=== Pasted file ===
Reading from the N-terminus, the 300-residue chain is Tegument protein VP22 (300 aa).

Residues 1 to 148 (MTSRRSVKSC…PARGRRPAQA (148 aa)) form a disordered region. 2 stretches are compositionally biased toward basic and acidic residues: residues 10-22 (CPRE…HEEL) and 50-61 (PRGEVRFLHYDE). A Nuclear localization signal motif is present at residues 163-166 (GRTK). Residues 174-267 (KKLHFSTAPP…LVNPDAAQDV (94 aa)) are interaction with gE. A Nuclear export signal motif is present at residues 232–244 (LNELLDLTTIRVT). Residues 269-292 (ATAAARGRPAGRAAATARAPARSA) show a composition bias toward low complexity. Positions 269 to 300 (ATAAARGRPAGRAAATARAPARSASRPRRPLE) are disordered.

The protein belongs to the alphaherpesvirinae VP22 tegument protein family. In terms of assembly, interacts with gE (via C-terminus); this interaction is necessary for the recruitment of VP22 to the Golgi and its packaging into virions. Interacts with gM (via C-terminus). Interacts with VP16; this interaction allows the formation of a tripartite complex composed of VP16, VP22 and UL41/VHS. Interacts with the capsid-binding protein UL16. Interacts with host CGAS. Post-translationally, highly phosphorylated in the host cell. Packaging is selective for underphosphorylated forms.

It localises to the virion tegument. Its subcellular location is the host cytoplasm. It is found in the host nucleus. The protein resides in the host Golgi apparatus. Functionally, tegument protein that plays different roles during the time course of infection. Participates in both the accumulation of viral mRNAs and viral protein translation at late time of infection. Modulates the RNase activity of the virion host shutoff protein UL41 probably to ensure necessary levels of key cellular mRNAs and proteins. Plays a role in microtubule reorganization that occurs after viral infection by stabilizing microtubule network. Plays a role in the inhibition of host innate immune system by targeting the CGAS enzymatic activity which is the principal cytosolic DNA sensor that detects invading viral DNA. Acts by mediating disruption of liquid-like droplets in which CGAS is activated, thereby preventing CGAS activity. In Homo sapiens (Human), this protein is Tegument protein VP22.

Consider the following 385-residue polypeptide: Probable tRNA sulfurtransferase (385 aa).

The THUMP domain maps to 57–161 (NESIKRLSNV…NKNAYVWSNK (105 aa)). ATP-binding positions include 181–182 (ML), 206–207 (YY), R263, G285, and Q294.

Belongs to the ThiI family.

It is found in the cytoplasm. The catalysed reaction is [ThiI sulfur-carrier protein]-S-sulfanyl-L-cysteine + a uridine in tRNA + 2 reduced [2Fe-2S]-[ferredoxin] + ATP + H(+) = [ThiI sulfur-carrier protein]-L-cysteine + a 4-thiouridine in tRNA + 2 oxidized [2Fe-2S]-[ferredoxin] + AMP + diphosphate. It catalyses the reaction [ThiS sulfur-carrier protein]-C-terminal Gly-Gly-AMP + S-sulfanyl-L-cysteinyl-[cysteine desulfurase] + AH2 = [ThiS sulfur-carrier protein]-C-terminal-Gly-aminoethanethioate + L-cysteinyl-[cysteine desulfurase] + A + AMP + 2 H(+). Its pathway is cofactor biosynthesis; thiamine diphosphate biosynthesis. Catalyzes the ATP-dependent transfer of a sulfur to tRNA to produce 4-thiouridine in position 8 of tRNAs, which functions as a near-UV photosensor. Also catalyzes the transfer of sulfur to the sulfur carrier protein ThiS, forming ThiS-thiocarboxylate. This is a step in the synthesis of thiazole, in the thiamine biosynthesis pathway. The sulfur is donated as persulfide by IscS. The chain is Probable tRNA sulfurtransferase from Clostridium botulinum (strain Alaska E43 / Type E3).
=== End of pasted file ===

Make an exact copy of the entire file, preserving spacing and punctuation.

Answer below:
Reading from the N-terminus, the 300-residue chain is Tegument protein VP22 (300 aa).

Residues 1 to 148 (MTSRRSVKSC…PARGRRPAQA (148 aa)) form a disordered region. 2 stretches are compositionally biased toward basic and acidic residues: residues 10-22 (CPRE…HEEL) and 50-61 (PRGEVRFLHYDE). A Nuclear localization signal motif is present at residues 163-166 (GRTK). Residues 174-267 (KKLHFSTAPP…LVNPDAAQDV (94 aa)) are interaction with gE. A Nuclear export signal motif is present at residues 232–244 (LNELLDLTTIRVT). Residues 269-292 (ATAAARGRPAGRAAATARAPARSA) show a composition bias toward low complexity. Positions 269 to 300 (ATAAARGRPAGRAAATARAPARSASRPRRPLE) are disordered.

The protein belongs to the alphaherpesvirinae VP22 tegument protein family. In terms of assembly, interacts with gE (via C-terminus); this interaction is necessary for the recruitment of VP22 to the Golgi and its packaging into virions. Interacts with gM (via C-terminus). Interacts with VP16; this interaction allows the formation of a tripartite complex composed of VP16, VP22 and UL41/VHS. Interacts with the capsid-binding protein UL16. Interacts with host CGAS. Post-translationally, highly phosphorylated in the host cell. Packaging is selective for underphosphorylated forms.

It localises to the virion tegument. Its subcellular location is the host cytoplasm. It is found in the host nucleus. The protein resides in the host Golgi apparatus. Functionally, tegument protein that plays different roles during the time course of infection. Participates in both the accumulation of viral mRNAs and viral protein translation at late time of infection. Modulates the RNase activity of the virion host shutoff protein UL41 probably to ensure necessary levels of key cellular mRNAs and proteins. Plays a role in microtubule reorganization that occurs after viral infection by stabilizing microtubule network. Plays a role in the inhibition of host innate immune system by targeting the CGAS enzymatic activity which is the principal cytosolic DNA sensor that detects invading viral DNA. Acts by mediating disruption of liquid-like droplets in which CGAS is activated, thereby preventing CGAS activity. In Homo sapiens (Human), this protein is Tegument protein VP22.

Consider the following 385-residue polypeptide: Probable tRNA sulfurtransferase (385 aa).

The THUMP domain maps to 57–161 (NESIKRLSNV…NKNAYVWSNK (105 aa)). ATP-binding positions include 181–182 (ML), 206–207 (YY), R263, G285, and Q294.

Belongs to the ThiI family.

It is found in the cytoplasm. The catalysed reaction is [ThiI sulfur-carrier protein]-S-sulfanyl-L-cysteine + a uridine in tRNA + 2 reduced [2Fe-2S]-[ferredoxin] + ATP + H(+) = [ThiI sulfur-carrier protein]-L-cysteine + a 4-thiouridine in tRNA + 2 oxidized [2Fe-2S]-[ferredoxin] + AMP + diphosphate. It catalyses the reaction [ThiS sulfur-carrier protein]-C-terminal Gly-Gly-AMP + S-sulfanyl-L-cysteinyl-[cysteine desulfurase] + AH2 = [ThiS sulfur-carrier protein]-C-terminal-Gly-aminoethanethioate + L-cysteinyl-[cysteine desulfurase] + A + AMP + 2 H(+). Its pathway is cofactor biosynthesis; thiamine diphosphate biosynthesis. Catalyzes the ATP-dependent transfer of a sulfur to tRNA to produce 4-thiouridine in position 8 of tRNAs, which functions as a near-UV photosensor. Also catalyzes the transfer of sulfur to the sulfur carrier protein ThiS, forming ThiS-thiocarboxylate. This is a step in the synthesis of thiazole, in the thiamine biosynthesis pathway. The sulfur is donated as persulfide by IscS. The chain is Probable tRNA sulfurtransferase from Clostridium botulinum (strain Alaska E43 / Type E3).